Apple Turns Down Request By State Regulators To Approve India Spam App

State regulators are bitter about Apple’s refusal to approve the Indian government’s anti-spam iPhone app. It is a matter that could end up negatively impacting the provider’s efforts to increase its market share in the country.

The Do Not Disturb (DND) software helps out with the text message logs and spam call with the agency. The data is then transferred to the various mobile operators who proceed to block the spammers. Apple has contacted the regulators informing them that the app was a major violation to its privacy policy.

The chairman of the Delhi-based telecom regulator, Ram Sewak Sharma said that there was no single company that could be allowed to be the guardian of a user’s data. Apple has held talks with the Indian government. It has been asking the government to allow it set up stores. Asides from that, it has been asking for permission to sell the various used iPhones imported into the country.

Apple believes that economic concessions including tax breaks could help it a lot, especially at that moment when it will be establishing its manufacturing plants in the country. In 2016, it shipped in 2.5 million iPhones, and currently its suppliers have started assembling a limited number of iPhones in Banglore.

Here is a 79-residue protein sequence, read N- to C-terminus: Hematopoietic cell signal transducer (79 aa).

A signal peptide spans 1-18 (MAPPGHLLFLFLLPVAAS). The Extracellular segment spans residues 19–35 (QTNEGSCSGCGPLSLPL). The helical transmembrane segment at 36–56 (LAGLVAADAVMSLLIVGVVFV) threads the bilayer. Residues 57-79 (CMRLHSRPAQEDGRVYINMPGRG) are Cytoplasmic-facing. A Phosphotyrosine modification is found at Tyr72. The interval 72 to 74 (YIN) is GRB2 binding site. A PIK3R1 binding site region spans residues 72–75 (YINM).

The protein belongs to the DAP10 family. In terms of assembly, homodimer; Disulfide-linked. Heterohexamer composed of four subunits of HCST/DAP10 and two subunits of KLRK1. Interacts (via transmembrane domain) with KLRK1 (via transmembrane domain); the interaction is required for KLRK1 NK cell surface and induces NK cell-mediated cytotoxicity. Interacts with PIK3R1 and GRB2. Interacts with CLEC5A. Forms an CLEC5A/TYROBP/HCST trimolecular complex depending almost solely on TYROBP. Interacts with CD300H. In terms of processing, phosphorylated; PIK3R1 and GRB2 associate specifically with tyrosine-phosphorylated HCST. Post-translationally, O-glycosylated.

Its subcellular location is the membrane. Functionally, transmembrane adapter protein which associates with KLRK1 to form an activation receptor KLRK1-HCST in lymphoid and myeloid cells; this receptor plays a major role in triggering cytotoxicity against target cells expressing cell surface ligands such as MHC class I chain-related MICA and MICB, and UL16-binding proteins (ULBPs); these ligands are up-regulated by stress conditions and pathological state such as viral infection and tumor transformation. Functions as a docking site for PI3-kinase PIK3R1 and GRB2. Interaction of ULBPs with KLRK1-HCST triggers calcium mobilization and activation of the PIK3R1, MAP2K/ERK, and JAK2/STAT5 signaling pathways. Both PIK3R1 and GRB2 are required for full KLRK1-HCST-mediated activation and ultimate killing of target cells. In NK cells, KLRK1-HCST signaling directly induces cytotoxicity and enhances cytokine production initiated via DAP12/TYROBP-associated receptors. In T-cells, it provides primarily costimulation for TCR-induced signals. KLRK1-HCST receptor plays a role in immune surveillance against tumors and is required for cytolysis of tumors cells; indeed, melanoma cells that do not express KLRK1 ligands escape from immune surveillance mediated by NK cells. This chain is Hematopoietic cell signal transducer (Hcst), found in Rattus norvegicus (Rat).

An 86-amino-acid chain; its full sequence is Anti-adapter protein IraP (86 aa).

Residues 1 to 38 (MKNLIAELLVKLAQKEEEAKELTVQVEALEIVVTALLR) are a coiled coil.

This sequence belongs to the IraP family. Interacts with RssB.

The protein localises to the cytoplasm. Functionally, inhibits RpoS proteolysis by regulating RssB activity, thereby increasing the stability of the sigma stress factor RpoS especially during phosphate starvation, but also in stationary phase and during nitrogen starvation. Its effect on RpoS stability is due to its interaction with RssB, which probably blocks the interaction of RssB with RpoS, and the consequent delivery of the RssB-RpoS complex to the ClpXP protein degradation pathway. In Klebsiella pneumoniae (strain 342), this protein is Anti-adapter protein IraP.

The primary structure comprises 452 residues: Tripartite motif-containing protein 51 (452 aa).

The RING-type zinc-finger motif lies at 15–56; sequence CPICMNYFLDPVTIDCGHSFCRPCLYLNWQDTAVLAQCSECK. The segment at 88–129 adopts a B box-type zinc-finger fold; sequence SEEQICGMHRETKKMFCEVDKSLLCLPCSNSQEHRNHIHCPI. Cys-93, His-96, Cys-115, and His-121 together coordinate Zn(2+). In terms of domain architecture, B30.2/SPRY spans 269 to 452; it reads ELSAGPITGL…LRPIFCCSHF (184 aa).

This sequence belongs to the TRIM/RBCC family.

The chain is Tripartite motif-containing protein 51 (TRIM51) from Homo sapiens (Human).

India’s government firm decision was seen as a major set-back for Apple. The company had also forwarded other demands to the government. Unfortunately, the company seems to be taking quite long to respond to it.

Sharma is the one that banned Facebook Inc.’s Free Basics internet access program, and has been talking a lot about the matter at hand. He revealed that the various meetings had not resulted to any tangible resolution. Over the years, Apple’s policy has offered immense freedom. The set up of some new rules to help safeguard user data is a serious matter.
Sharma opined, “The problem of who controls user data is getting acute and we have to plug the loose ends. This is not the regulator versus Apple, but Apple versus its own users.”

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